When I purchased my house nine years ago, one of the benefits was that I had two bus stops within a half-mile from the house, the 1 and 10 route. After a few bad experiences with late 10 buses, I skipped the 10 altogether for the 1 line. An example: I waited an hour for a 10 bus which then would not let me on. I walked to the 1 line and got on a bus in less than 15 minutes. I don’t use the buses as much as I like as they tend to be unreliable. It’s easy to get Downtown for events, but can be difficult to get back home. I ride the bus for SXSW concerts and fireworks, knowing that I will either have to walk home or take a taxi because there are not enough buses to handle the amount of people. It’s generally quicker to walk the three miles to my home than to wait for a bus that I can get on.
Yes, the 1 route is stinky and crowded, but it’s nice to know that a bus will show up shortly. Now Capital Metro has reduced the frequency of buses coming to my local bus stop [“Here Comes MetroRapid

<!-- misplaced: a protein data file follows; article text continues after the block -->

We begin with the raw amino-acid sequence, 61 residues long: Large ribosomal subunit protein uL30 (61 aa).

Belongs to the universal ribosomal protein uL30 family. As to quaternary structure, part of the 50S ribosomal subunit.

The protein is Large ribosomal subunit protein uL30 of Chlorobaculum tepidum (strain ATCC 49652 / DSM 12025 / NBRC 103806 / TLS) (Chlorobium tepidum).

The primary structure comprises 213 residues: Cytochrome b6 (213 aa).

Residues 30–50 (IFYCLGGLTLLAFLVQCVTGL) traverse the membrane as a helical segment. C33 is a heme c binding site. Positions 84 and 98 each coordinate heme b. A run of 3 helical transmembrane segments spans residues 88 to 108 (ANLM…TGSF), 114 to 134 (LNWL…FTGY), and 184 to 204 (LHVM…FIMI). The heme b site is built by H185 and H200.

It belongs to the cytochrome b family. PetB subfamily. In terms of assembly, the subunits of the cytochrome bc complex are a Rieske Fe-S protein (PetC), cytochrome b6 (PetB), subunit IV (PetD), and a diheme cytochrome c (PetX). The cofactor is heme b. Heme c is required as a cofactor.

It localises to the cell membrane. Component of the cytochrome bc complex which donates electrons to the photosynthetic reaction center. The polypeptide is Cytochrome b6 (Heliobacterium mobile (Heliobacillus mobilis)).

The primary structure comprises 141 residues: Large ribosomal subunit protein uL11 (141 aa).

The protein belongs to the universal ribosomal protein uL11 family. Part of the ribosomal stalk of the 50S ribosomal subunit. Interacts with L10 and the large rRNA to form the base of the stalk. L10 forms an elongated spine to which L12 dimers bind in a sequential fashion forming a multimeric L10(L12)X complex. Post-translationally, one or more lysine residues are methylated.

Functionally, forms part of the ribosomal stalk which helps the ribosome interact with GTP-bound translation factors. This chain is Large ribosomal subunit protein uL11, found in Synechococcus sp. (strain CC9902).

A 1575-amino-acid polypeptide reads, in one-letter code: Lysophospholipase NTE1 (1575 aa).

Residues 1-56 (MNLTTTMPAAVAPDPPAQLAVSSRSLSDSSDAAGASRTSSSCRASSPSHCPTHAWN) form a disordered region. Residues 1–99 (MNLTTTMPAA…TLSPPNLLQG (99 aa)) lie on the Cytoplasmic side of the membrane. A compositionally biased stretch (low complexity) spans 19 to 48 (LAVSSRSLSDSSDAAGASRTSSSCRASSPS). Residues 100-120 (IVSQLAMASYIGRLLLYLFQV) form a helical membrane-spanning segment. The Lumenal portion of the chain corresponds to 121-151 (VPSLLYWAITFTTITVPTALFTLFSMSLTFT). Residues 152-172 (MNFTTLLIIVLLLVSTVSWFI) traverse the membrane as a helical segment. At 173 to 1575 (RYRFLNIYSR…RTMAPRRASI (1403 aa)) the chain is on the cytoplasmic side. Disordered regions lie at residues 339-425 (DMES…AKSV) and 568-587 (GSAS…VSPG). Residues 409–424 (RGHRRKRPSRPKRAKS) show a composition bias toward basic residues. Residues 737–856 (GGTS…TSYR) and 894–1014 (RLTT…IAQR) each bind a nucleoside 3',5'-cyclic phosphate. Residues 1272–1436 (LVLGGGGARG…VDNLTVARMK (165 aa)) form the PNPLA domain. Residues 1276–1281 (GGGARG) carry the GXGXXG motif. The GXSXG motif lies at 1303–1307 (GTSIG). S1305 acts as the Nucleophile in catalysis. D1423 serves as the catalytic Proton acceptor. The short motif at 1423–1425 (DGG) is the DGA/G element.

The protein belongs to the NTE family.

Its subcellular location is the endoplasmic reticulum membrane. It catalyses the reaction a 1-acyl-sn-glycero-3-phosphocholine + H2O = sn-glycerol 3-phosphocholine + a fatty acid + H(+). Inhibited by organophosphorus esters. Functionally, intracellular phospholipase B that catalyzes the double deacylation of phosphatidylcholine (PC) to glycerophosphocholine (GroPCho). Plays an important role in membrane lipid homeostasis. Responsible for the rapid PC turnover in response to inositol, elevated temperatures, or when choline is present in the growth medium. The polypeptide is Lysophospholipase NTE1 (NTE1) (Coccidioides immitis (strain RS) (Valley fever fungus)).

,” News, Jan. 24]. I could catch a 1 every 15 minutes, or at the very least every 30 minutes. Consolidating the 1M and the 1L has doubled my wait times. Yes, Cap Metro has given us the 801 option, but I have to walk twice as far to a bus stop and pay one and a half times what I would have paid. The bus system is less convenient and more expensive.
By increasing the amount of time I have to wait or walk, Cap Metro has made it much less convenient to take a bus. By reducing the amount of lanes on Lavaca and Guadalupe, Cap Metro has created a bottleneck on the South First bridge. While I commend Cap Metro for trying to help get people in and out of the city more efficiently, they need to remember those of us who already live in the city. We pay more to have convenience. We need to be able to get around in the city, if not by car, then by transit. If we can’t get anywhere, our residences are no longer convenient and there is no point to remain in the city and pay the city taxes that keep the public transportation afloat. Cap Metro needs to consider transportation within the city when making route changes and not just transportation to the city.